Perhaps the largest issue at play is texture: Pipeline Vocal Project's numbers feature long stretches with solo, bass and/or harmony, and light percussion together or slightly alternating. Even in most genre-bent tunes, there isn't a ton of wholesale reinvention of songs' architectural structure or harmonic content, resulting in a fairly straightforward product. And in following a standard contemporary a cappella formulaic texture, Pipeline's tracks sound empty in comparison to other groups producing similar work, most of which have around 5-15 members. This is felt strongly at the very beginning with Everybody Wants to Be a Cat, which doesn't carry quite enough electricity to support an introductory shout while listeners try to grasp the aural experience of three singers.

In RARB terms, a "3" is average, which is one of the last words I would use to describe Everything I Wanted / Bad Guy. Lisa Hawkins's stunning low timbre is on display for the first time in Everything I Wanted, and studio effects like water dripping to support text painting and augment the natural sparsity of having few voices are a welcome addition. But Bad Guy begins with a nonsequitur, features some awkwardly empty moments, and finishes abruptly, which pulls the track back to a middling subjective rating. As a microcosm for the album as a whole, while far from average, it fails to wholly move the needle forward.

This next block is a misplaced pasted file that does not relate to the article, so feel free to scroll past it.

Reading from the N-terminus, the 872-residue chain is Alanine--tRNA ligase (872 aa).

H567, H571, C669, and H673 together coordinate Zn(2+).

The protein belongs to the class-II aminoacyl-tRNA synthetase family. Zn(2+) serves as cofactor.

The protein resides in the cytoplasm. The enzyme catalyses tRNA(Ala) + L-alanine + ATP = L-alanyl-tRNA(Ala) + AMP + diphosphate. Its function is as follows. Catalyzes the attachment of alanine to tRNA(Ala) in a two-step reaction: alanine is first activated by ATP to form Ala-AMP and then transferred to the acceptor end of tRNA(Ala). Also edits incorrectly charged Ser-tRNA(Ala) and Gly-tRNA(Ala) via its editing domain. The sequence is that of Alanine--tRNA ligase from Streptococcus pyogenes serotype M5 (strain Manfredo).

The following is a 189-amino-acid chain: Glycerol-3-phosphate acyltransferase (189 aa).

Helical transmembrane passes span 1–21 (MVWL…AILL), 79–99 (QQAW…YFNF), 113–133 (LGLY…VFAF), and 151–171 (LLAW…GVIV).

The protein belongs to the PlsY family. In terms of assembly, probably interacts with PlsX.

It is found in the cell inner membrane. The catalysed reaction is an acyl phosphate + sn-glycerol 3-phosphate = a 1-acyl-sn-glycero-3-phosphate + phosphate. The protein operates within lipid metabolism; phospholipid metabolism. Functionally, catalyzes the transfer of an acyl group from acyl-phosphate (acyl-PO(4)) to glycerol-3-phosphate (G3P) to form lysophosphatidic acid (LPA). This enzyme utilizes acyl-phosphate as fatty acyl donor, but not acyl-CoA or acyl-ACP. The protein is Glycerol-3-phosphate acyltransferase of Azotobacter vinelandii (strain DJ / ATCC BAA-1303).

Interestingly, while I am not normally a fan of ending a carefully produced vocal album with a live track, I quite enjoy End of Time. In some ways, I enjoy it more than the group's studio-recorded tracks: Pipeline's infectious energy is fully on display, the group's intonation is sparkling, and if you are looking for an "aha" moment as to how they make the three-person medium work, this is it. The only drawback to a live track with something like a cappella is an unavoidably drastic difference in timbre; in this case, there is a tinny sound that is nearly impossible to ignore after having grown accustomed to pristine studio production work in the previous five tracks.

Like the title Bronze suggests, Pipeline stands on a podium with a "3", complete with a great deal to be proud of and quality raw ideas to build on for future releases.


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Ordering Information

Stream or purchase Bronze from the Pipeline Vocal Project's website